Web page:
Heart Matters: The Bald Truth

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Unfortunately, the nicks of life can bleed a long
time. And the scars are forever. So consider your next

Preparing to teach is like shaving your head. It has to be done
very carefully.

This past week I became a card-carrying member of The Bald and
Beautiful. I not only let down my hair, I shaved it off. My noggin
is now as smooth as silk.

Each morning in the shower, I carefully soak and soap my cranium
for several minutes, preparing it for the daily blade. As my skin
softens beneath the heat and soap suds, I cautiously begin my first
pass with the razor. My properly placed mirror serves as a guide to
ensure no area is missed. I’d look quite goofy with a partly shaved

This extra touch removes the final flints of follicles. When my
shower is complete, I reward my skin with a final buffing of skin
softener and then face the mirror with a bald confidence.

Yesterday, though, in my hurry to get to work, I failed to prepare
properly. I didn’t soften the skin long enough. I used an old
blade. I shaved faster and more recklessly.

Ouch! Oooh! Oops.

My razor nicked a fold of skin. The blood oozed. The shower
temporarily washed away the painful reality. But in a few moments,
I faced the mirror and a bloody truth. My head was marked with
small rivers and ponds of red. I quickly tore tissues to blot the

As I got dressed with a half pound of tissues stuck to my head, I
looked like the poster boy for a Red Cross blood drive. One
particular nick bled all day. My students were kind, but keen. A
few stared with wry smiles. Some tried to ignore my red-marked
cranium. Others were more verbal. “You and your razor had fun this
morning, eh?” “I think you missed a spot.” “You look good in red,
Professor Chromey.”

Fortunately, by day’s end the torture was over and the healing of
my head had begun. My head was marked with tiny scabs. And it was
then that I realized a truth.

If you don’t prepare, you repair.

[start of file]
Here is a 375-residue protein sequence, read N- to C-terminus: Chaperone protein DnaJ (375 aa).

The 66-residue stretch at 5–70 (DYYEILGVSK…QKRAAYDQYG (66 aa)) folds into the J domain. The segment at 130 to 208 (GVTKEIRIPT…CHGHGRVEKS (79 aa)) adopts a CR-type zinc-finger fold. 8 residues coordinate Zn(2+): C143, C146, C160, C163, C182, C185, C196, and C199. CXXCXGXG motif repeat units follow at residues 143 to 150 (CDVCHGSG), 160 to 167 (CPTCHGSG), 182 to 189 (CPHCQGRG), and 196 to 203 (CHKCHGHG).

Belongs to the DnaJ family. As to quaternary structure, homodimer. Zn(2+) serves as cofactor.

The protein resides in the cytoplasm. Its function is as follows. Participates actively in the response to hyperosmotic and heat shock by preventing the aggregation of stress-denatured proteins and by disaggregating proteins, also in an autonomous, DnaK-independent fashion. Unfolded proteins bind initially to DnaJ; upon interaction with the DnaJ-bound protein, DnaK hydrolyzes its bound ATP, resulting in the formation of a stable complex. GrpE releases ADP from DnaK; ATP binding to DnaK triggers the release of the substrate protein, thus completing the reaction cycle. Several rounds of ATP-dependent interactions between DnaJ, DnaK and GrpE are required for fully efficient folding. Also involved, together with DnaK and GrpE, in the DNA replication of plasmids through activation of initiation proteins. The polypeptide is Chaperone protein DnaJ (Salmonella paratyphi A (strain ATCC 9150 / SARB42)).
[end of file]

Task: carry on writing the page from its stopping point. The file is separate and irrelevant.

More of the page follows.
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Preparing to teach is like shaving your head. And if you don’t do
it right, it’s a bloody mess. And if you don’t do it right, you
look a bit goofy. And if you don’t do it right, people will notice
and respond (mostly negatively). And if you don’t do it right, you
get a headache.

Proper preparation in teaching is essential to every other aspect
in the teaching-learning experience. Creativity is nicked when we
don’t prepare, and boredom is the bloody result. The flow of the
lesson is cut when we don’t prepare, and discipline problems
surface. Preparation ensures a smooth sweep of study in God’s Word
(which is sharper than any two-edged sword!).

Sometimes we think we’re fine because the waters of children’s
enthusiasm, our personal agenda, and class attendance wash away the
bloody evidence. We think we’re successful until our instruction is
revealed in the mirror of life. John cheats on a test (despite your
lesson on honesty the week before). Carlos drops quietly from class
and is never seen again. Kristin converts to a cult. Lori graduates
to middle school and no longer comes to church.

And you wonder what happened. What went wrong?

If you don’t prepare, you repair.

Unfortunately, the nicks of life can bleed a long time. And the
scars are forever. So consider your next lesson. Are you thinking
beyond the hour it’s taught? If this were the last lesson you ever
delivered, would it be sufficient? Would it hit the mark? Would
your teaching change your learners’ lives? Would God use it to
cause a change of heart?

Are you teaching like there’s no tomorrow? Do you teach like the
future depends on it? Those are good questions. And I’d love to pen
more insight, but I can’t.

It’s time to shave — again.

Rick Chromey is a Christian education professor at St. Louis
Christian College in Florissant, Missouri.

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